Deep in the Heart of Texas: Road School Results
I went to Texas, searching for something. I was searching for an answer. An answer to a guiding question I posed on my very first Road School post. And that question was:
How much of the mystique of Texas culture is fact? How much is fiction?
To be honest, I was expecting to find little of what I would consider stereotypical Texas…charm. I assumed all of that was Hollywood fantasy (I was wrong). To be even more honest, I was expecting to find little time to even answer the question, busy as I was, working. But I’m happy to report back that no only did I find a little time to explore on my own, I also got a great taste of the culture and the charm–yes, charm is the word–even while working.
What I Did
My first trip to Texas was a short trip–only four nights, and three work-filled days. I stayed in a little town I’d never heard of before–Grapevine, Texas–because, well, that’s what work told me to do. Grapevine is an absolutely adorable little town, unsurprisingly known for its aviation history, attached as it is to the grounds of the Dallas Fort Worth airport. There are also actual wine-producing grape vines, which I encountered one afternoon a bit lost, trying to get back to the hotel from the highway with only my iPhone GPS to guide me.
During my visit, I managed to:
-Spend a couple of hours on the afternoon of my arrival walking around downtown Grapevine, window shopping, and having a (very) late lunch at a cute little spot called Big Fish.
-Chat with an absolutely lovely bartender slash restaurant manager at a chain restaurant near my hotel (I didn’t eat there, I swear! Ok–maybe I had one appetizer. It was happy hour!)
-Enjoy at proper bowl of chili and a Beatles cover band at a neat little bar and live music venue, also in ‘downtown’ Grapevine.
-Drive to Fort Worth for some boot shopping, saloon hopping, and steak-eating.
What I Found
As I walked around–and drove around–and searched for typically-Texas scenes well…I found them. From store windows to restaurant vestibules, I found boots and cowboy hats. There really are a lot of big-ass trucks in Texas; there are many trains. And most bartenders will look at you funny if you, like me, ask for a glass of Cabernet (or, in the case of my dear friend and coworker, Belvedere and soda water, two limes. Sorry sweetie, LA this is not) but you can always order a bottle of Lone Star Beer.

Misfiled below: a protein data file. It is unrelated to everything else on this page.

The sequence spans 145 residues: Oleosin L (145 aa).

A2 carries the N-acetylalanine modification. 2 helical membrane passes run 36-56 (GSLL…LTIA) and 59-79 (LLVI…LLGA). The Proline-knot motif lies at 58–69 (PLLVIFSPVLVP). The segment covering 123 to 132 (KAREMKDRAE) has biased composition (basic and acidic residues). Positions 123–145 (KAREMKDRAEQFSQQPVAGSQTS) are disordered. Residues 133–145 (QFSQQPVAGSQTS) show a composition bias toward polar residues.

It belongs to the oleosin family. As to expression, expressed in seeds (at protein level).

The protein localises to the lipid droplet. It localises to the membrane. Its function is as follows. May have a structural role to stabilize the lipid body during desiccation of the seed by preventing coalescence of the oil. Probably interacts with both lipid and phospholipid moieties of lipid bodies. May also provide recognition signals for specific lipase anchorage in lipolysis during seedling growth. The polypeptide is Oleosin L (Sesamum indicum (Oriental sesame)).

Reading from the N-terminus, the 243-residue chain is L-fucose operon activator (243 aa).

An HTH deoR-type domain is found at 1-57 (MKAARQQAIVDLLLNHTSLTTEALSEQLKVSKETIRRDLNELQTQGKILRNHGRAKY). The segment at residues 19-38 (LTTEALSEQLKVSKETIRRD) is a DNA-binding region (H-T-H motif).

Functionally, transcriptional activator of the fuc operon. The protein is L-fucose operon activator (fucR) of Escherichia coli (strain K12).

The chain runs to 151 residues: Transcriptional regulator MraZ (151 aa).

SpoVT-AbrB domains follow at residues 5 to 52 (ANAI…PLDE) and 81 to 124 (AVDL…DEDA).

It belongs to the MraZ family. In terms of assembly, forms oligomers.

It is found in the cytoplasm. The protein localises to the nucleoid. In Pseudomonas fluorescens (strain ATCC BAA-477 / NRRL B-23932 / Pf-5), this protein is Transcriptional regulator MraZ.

I documented My Quest for Texas: The Myth and the Reality on Instagram; for those of you who are not (yet) addicted to Instagram, here are my results…
…yes, there are a lot of Texas-y things in texas, from cattle skulls hung festively over stages strewn with banners proudly touting ‘hot chili, cold beer’, to rows and rows and rows of beautiful, mostly-made-in-Texas 100% leather boots (of course I bought a pair–have you met me?) From water towers to the front porches of honest-to-goodness general stores, this is the Texas I was looking for.
But most of all, the thing that struck me most was this: the people. The people of Texas really are incredibly welcoming. From the bartender at Joe’s Crab Shack and the waiter at Big Fish, both of whom shook my actual hand, to the valet in Fort Worth–from a hotel at which I was not staying–who walked out into the street to help me cross with absolutely no prompting from me, I met more kindhearted people than I’m pretty sure exist in the entirety of the northeast. Apparently we really are pretty huge jerks. At least comparatively.
Of course, it would hardly be fair to categorize all of this second-largest state in the union based on one visit to only two different towns–Grapevine and Fort Worth. Which, along with the wonderful people, is why I will be returning. To San Antonio. And Amarillo. And a Galveston. And Waco and Dallas and a little town called San Angelo that I’d not previously heard of but apparently has a bordello tour and freshwater pearl diving.
Yes, Texas is big. And, apparently, incredibly diverse. I can’t wait to return and explore more. Stay tuned!
Disclosure Statement: While I was not hosted on this trip in any way, I was traveling for business and thus was reimbursed for my lodging and car rental by my employer. I’m not sure if this is the kind of thing that needs to be disclosed, but hey, I’m all about honesty! And honestly–I can’t believe what an amazing time I had on a business trip.